Preliminary application of M-ethanol sol at Liangzhu ancient city

Liangzhu ancient city is an important Neolithic human cultural sites in China, which was listed as World Heritage in 2019. In preliminary application studies, M-melt and M-ethanol sol were used to consolidate soil samples saturated with water. As shown in Fig. 7a, the wet soil samples are from the ancient river course in Zhongjiagang at the Liangzhu ancient city, a predominant cultural deposit of the Liangzhu period. The soil samples reinforced with bamboo mat are saturated with water, as free water can be observed on its surface (Fig. 7b) [34].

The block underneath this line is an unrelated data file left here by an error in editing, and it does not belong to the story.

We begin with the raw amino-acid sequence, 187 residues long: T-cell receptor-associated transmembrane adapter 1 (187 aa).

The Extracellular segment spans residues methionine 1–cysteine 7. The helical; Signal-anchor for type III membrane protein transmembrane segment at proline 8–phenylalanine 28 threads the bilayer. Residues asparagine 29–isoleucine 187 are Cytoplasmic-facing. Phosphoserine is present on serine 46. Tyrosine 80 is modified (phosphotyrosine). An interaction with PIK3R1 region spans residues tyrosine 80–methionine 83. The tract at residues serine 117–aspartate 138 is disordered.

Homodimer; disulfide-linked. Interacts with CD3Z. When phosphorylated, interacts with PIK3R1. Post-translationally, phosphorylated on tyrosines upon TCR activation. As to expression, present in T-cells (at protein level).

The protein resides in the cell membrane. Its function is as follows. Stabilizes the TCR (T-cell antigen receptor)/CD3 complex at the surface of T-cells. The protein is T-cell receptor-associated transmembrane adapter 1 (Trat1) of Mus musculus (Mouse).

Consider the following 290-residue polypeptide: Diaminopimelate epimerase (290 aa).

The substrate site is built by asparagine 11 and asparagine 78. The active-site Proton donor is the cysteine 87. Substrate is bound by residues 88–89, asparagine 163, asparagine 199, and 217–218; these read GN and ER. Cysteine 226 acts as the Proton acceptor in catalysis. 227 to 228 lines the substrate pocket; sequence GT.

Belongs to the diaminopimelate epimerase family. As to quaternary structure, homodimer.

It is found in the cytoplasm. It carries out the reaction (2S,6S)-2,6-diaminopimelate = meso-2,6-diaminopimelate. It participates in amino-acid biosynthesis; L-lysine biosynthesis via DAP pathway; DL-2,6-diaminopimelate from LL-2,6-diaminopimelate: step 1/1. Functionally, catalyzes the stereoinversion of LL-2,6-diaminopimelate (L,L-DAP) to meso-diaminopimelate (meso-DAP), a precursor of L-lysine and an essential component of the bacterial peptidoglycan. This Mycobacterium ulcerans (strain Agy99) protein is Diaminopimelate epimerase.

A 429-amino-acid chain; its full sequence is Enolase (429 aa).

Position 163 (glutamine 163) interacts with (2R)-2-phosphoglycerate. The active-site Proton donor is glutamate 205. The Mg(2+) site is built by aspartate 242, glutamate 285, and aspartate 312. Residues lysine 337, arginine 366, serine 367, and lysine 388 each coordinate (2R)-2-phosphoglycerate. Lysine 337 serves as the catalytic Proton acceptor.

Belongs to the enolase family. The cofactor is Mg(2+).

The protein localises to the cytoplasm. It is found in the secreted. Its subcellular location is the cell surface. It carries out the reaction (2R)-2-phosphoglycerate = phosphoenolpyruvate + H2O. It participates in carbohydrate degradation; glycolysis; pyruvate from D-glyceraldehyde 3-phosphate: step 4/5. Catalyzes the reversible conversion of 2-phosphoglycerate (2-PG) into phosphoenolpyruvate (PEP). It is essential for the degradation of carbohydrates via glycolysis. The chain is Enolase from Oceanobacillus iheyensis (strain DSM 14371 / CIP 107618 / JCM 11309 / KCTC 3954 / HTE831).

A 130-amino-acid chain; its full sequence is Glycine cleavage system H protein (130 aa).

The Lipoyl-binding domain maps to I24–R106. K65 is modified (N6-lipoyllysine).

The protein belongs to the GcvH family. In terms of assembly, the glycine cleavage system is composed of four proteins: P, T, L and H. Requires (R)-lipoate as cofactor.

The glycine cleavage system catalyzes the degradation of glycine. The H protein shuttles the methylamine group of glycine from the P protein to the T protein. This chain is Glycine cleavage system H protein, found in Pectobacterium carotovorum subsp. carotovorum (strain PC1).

Because it is difficult to determine the consolidant penetration depth or mechanical strength onsite, weight of soil lifted by the consolidant is used to evaluate consolidation performance instead. After removal of surface free water using dry cotton cloth, consolidation material is applied using Pasteur pipettes. 10 g of M-melt can consolidate and lift 4.1 g of wet soil due to its poor penetration and weak adhesion ability on wet sample. Moreover, 10 g of M-ethanol sol (containing 9 g of menthol) can consolidate and lift 14.0 g of wet soil, which is three times more than the melt. M-ethanol sol is selected mainly due to ethanol low toxicity and easy accessibility. Although menthol and ethanol are considered to be low toxic, it is still recommended to wear suitable personal protection devices (masks, glasses, etc.) during application. The sol shows much better consolidation ability than the melt for water-saturated samples. Meanwhile, it is worth mentioning that lifting ability of cyclododecane, a well-known temporary consolidant widely used out of China, is zero due to its highly hydrophobic nature.